The support of the Fashion Industry is established in a variety of different ways. If you look at the  members of CFDA, the main lobbying force in the American Fashion Industry, you will easily notice that the ratio between apparel designers, jewelry designers, shoes/bags/glasses designers vs. milliners is astonishingly inappropriate. Out of 400 members of CFDA 4 ( + 2) are Milliners. Think about this for a minute... The support of Fashion Industry also comes in a variety of editorial features. For example, pay attention to very popular widely run features like "Top 10 Accessories for Spring", "Best Accessories Of The Week" and so on. If you monitor it closely, you will see that hats are present 5 times out of 100 (lucky if that many!). In addition websites like , for example, don't even have "hats" listed as a separate category in the sub-list of "accessories" tab.  Often, major American Fashion Publications choose to consistently cover well known Couture Milliners located overseas. We all have tremendous respect for their names, but at the end, American Couture Millinery remains in the shadow as if it does not exist at all. The assumption is that the place of American Couture Millinery is somewhere on the dusty shelves of archives or rare millinery exhibitions, in the nooks and corners scattered all over the place, in unassuming workrooms, ateliers, home studious - away from the spot light. We are struggling for the shier survival of the Art Form of true Couture Millinery.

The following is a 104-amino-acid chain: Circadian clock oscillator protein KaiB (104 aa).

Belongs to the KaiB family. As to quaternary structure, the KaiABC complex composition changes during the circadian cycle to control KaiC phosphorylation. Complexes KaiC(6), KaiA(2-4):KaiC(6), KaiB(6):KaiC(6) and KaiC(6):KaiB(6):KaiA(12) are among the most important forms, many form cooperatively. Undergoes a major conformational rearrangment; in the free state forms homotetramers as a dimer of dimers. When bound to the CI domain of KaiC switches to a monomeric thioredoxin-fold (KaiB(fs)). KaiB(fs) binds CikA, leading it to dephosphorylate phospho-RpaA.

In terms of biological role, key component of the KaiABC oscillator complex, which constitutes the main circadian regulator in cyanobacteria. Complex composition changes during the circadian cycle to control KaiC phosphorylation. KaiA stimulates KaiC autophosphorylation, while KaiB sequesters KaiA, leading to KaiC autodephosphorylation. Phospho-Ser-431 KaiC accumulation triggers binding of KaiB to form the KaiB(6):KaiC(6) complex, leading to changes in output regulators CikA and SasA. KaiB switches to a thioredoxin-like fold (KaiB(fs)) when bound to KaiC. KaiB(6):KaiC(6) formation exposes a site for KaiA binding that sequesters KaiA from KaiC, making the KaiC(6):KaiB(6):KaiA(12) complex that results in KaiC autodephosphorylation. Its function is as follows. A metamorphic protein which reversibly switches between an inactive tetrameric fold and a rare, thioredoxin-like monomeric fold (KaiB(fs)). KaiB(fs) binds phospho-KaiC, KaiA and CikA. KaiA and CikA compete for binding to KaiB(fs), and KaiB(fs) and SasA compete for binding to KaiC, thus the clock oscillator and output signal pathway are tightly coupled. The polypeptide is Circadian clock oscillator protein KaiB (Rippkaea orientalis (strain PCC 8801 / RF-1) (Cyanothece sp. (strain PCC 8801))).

While the support of the Fashion Industry is critically important, it is also important to understand how the marketing of the brands happen in the context of today's Fashion Industry. Having been around the corner or two, my impression is that the current state of affairs makes it almost impossible for any Milliner to gain altitude and succeed in chosen direction without substantial (the word should be "insane" really) monitory investments in the brand. I am deliberately leaving the legends of the American Millinery like Eugenia Kim, Eric Javits out of this conversation. Eric Javits established his brand back in 1985. Eugenia Kim in 1997. Both started in the time when it was significantly easier to market due to an entirely deferent order of things: powerful PR firms did not yet influence the market cost of presentations and shows, things were often done on a very modest budget, connections were established much more easier, the vast majority of production for the Fashion Industry was still located in the Meatpacking district in New York, not in China, and the body of Fashion itself did not shift its focus from appreciation for the art of design and craftsmanship to the glitter and lights of huge, theater-like show productions at the price tag of hundreds of thousands dollars a pop, the first row attendees and flamboyant after show parties. And so here we are. The truth is: in the modern day business of Fashion it is all about who you really know and who represents your name.